“Well, shut the front door,” Guy Fieri’s Smokehouse is really going to open next week. After we media drones get a sneak peek on Thursday, Sept. 8—so we can write about it being “off the hook” and “out of bounds”—it opens to the public on Saturday, Sept. 10 at 9 p.m. (Yes, 9 p.m. Must be a new daypart called Latino Hours.) This restaurant, located on Fourth Street Live! (434 S. Fourth St.), will be the flagship for what appears to be a growth vehicle brand.
Fieri’s gob-stuffing visage has become virtually synonymous with The Food Network, the media juggernaut that’s been his “bus to Flavortown,” wealth and fame ever since. But unlike many of his camera-purty peers, he earned his chops as a restaurateur before becoming a “money” making slogan coiner.
As the name implies, the restaurant is a smoked meats concept, yet since there’s no menu online yet, we don’t know any details about the carbon-coated proteins. However, according to a news release, the restaurant space is as enormous as his personality, spreading over 6,700 square feet that, interestingly, includes only 117 interior seats. (Restaurants that size typically seat triple that number.) The outdoor patio, which at 2,200 square feet is larger than many quickservice restaurants, seats an equally head-scratching 79 diners.
According to the news release, “representatives from Guy Fieri’s Smokehouse are available to speak with media,” which likely means we’ll not get to see Fieri in all his bleach-tipped-ness. Given that he’s got six concepts and some three dozen restaurants under his belt, I’m thinking he’s done his fair share of grand openings.
Jack’s Lounge pivots, lowers happy hour prices: I generally don’t write about restaurant price changes or happy hour upgrades since everyone makes such tweaks on the run. But this one’s a bit different, and here’s why.
Jack’s Lounge, the classy-casual bar-centric spot conjoined to Equus is lowering prices on select appetizers from 4-6 p.m. and after 9 p.m. to, what else, bring in more customers. Dean Corbett, owner of both spots, describes the move as the latest in a series of course changes taken to stay relevant with diners’ changing tastes.
“It’s the same thing almost everybody’s going through,” he said Tuesday night to a handful of reporters. “It’s competitive as hell, and you just can’t stay still or you’re in trouble.”
He should know. Since acquiring Equus in 1985, he’s changed it from a gourmet white tablecloth spot serving headline grabbing food, to a far more casual operation. Some of that doubtless was the result of opening Jack’s Lounge 16 years ago. Customers liked Jack’s relaxed environment, yet wanted Equus food while reclining in their cushy leather loungers. Not long after, a door was opened between the two, and a few years later, even the tablecloths disappeared from Equus.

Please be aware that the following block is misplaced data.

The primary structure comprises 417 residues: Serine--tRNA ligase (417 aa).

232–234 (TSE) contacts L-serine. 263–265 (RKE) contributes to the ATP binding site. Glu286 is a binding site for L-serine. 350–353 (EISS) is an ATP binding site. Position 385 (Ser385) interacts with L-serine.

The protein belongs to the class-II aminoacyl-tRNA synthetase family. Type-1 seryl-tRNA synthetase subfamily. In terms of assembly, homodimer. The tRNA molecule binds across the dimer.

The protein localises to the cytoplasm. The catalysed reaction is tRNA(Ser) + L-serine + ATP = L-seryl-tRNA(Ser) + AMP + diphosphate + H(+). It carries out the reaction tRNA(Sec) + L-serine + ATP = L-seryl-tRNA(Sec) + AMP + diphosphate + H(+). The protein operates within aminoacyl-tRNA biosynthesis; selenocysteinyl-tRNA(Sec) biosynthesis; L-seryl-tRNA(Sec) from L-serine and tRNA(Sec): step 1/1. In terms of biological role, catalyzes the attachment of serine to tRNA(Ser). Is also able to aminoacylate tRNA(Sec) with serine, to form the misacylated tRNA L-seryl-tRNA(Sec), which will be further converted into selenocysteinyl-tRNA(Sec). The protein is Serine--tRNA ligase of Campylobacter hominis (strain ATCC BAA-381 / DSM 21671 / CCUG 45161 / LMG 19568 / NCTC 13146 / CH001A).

But as Corbett’s pointed out, many of his original customers have passed away, and that with all the new restaurants in town, it’s increasingly hard to get their descendants to patronize his businesses as did their forefathers. Many long-running restaurants here face the same struggle, equally noteworthy places like Vincenzo’s (30 years) and Lilly’s Bistro (29 years). Tables aren’t jammed nightly like they once were because dining options are so plentiful, yet they’re still in business.
Every economic indicator points to a restaurant industry recession already begun, yet it’s not even near its peak. The blame for the downturn? Overcapacity: not enough people to fill the available seats. Yet there are plenty of new openings still to come here and elsewhere before year’s end.
It’ll be interesting to watch how these veteran operators weather the oncoming storm. Until then, I’ll likely tie into some $5 truffle fries and a well-made Old Fashioned at Jack’s.
OAK Feast O.F.F. set for Saturday: If local meteorologists are to be believed, Saturday will be gorgeous, so get out and enjoy the Organic Association of Kentucky (OAK) Feast O.F.F. (Organic Food Festival) from noon to 4 p.m. at ReSurfaced in Phoenix Hill (at the intersection of Shelby and Liberty streets).
Expect loads o’ restaurant and food truck chefs (Harvest, Decca, Ramsi’s, 502 Smokehouse, Sweet & Savory, Holly Hill Inn, Missing Link and Churchill Downs’ executive chef David Danielson) cooking organic food while Appalatin brings on the live music. Sip libations and enjoy a live taping of the Mighty Fine Farm & Food podcast.
Though admission to the event is free, food tastes cost $3 each.
Funds raised at this event support OAK, which hires transition coaches to train farmers to become certified organic producers of grain, livestock and produce.
Food Literacy Project‘s 7th Annual Field-to-Fork Dinner and Silent Auction: Hardly a better food-related fundraiser than this. On Thursday, Sept. 15, FLP will host its annual dinner and silent auction to benefit its work providing farm-based experiential education and entrepreneurial youth development programs that promote healthful living.
Held at the Clifton Center (2117 Payne Street), the event begins at 5:30 p.m. with cocktails, hors d’oeuvre and the auction, followed by a five-course dinner at 6:30. The menu that evening will be prepared by a list of culinary who’s who in Louisville: Matt Durham and Nick Sullivan (The Seelbach Hilton Oakroom), Jonathan Exum (Wiltshire Pantry), Jay Denham, Duncan Paynter and Bob Hancock (Red Hog Artisan Meat), Michael Hargrove (American Culinary Federation, Kentucky Chapter), Bobby Benjamin (Butchertown Grocery), Patrick Roney (Harvest) and Erica Parker (The Comfy Cow). Wine pairings are courtesy of Horseshoe Bend Vineyard and Winery, and beer is from Against the Grain.
Tickets are $125 each. Get ‘em by clicking here, or to pay by cash or check, call 502-491-0072.